Ryerson sports suck.
It’s a phrase often echoed through Ryerson’s halls. We haven’t had a lot to cheer about since Ryerson opened its doors almost 50 years ago. Ryerson’s last championship came in 1972 when the women’s basketball team brought home the banner.
Some students say they don’t want to read articles about Ryerson teams losing games. But Ryerson’s athletes deserve better than apathy and negativity they get. Ryerson, and not just the athletic department, needs to take a long hard look and decide whether it’s simply satisfied with crappy to mediocre teams every year or whether it wants to start putting in the time and money it takes to build a winning program. So far, Ryerson seems happy to wallow in crap.
Despite Ryerson’s poor commitment to athletics, students had a lot more to cheer about this year. Marie Claire Ross set four unofficial world records at the OUA championship and finished fifth in Canada in the 50-metre butterfly.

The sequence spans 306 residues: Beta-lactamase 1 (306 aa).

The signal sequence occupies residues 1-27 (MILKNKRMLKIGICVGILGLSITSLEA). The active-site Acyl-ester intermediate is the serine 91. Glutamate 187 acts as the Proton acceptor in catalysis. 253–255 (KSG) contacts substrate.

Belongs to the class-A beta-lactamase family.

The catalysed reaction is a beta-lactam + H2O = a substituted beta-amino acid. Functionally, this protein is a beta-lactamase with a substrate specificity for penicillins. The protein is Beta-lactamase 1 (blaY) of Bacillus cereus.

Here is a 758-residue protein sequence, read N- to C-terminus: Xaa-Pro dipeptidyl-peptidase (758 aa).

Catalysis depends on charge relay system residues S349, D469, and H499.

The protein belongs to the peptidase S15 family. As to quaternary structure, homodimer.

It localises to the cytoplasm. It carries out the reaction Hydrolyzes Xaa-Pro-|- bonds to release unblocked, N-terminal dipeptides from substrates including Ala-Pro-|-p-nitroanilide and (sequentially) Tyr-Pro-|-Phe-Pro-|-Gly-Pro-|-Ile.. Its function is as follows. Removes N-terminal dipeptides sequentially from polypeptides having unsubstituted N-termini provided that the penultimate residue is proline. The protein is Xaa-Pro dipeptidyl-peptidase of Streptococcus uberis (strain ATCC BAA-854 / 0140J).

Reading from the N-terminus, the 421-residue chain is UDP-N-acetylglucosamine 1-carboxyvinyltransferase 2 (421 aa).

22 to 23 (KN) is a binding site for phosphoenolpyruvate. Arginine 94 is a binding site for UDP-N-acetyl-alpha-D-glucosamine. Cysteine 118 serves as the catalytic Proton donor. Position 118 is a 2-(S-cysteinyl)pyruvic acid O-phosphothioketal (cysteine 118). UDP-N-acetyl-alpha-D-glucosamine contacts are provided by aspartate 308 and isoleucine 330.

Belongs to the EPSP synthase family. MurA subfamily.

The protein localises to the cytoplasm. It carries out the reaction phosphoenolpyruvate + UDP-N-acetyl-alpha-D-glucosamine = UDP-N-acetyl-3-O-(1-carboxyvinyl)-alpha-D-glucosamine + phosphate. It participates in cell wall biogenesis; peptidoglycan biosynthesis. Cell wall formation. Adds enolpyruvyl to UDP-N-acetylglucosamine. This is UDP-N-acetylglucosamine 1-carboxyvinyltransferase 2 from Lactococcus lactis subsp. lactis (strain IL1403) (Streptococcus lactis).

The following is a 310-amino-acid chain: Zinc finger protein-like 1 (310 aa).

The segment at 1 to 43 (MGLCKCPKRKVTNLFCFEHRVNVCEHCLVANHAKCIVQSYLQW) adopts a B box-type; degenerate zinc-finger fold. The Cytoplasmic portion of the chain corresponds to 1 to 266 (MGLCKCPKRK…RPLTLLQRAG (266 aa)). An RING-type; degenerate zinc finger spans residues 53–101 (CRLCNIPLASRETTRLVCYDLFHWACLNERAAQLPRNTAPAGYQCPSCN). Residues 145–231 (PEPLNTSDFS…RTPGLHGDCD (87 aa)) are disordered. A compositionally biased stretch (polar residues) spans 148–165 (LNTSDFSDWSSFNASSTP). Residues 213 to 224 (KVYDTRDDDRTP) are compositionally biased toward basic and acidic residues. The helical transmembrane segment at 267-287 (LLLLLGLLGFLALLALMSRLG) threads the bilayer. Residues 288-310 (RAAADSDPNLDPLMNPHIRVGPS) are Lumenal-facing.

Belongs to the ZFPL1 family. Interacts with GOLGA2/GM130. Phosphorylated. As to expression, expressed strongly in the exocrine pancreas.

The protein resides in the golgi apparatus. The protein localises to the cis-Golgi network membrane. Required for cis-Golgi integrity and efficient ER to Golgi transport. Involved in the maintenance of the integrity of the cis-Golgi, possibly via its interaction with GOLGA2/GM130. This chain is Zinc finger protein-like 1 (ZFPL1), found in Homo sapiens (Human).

Both basketball teams provided excitement on the court winning most of their home games in January and February. The women made it to the playoffs for the first time in seven years, while the men kept their playoff streak intact, clinching a berth for the fifth straight year.
The fencing team carved up some good results with individual fencers placing third, fifth and 11th in Ontario. And Don Lee, not superman but close, took on the task of coaching two teams, studying fashion, working part time and playing squash. Lee was hoping to capture the number one ranking in Ontario — he finished sixth.
But student frustration with Ryerson’s sports teams will not dissipate with a few stellar performances. The future looks bleak, especially with the upcoming graduation of Marie Claire Ross, hoops star Carl Harper and three women’s basketball starters, Karen Ure, Georgia Parkes and Sandrise James. But one thing is for certain. It’s time for Ryerson to decide whether it wants to start rising to the top.